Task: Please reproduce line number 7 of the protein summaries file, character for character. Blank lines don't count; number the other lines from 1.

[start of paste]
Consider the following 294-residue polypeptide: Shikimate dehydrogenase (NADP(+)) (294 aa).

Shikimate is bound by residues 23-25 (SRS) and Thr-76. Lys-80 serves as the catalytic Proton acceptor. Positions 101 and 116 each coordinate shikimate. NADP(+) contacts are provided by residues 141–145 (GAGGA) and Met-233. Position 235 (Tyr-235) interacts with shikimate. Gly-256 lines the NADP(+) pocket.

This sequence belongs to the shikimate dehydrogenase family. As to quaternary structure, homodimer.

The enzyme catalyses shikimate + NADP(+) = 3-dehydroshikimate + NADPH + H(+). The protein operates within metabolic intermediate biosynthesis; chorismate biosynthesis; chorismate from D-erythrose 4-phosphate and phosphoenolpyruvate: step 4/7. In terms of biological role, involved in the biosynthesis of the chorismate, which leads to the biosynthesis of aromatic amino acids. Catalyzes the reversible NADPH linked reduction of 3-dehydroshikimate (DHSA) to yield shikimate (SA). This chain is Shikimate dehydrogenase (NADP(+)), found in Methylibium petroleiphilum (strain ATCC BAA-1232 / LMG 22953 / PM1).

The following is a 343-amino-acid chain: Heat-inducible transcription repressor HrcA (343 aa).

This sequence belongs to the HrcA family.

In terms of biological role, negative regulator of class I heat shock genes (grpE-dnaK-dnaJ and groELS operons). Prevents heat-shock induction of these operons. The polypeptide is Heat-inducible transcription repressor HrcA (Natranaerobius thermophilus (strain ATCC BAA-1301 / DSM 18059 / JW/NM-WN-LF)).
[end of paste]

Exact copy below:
In terms of biological role, negative regulator of class I heat shock genes (grpE-dnaK-dnaJ and groELS operons). Prevents heat-shock induction of these operons. The polypeptide is Heat-inducible transcription repressor HrcA (Natranaerobius thermophilus (strain ATCC BAA-1301 / DSM 18059 / JW/NM-WN-LF)).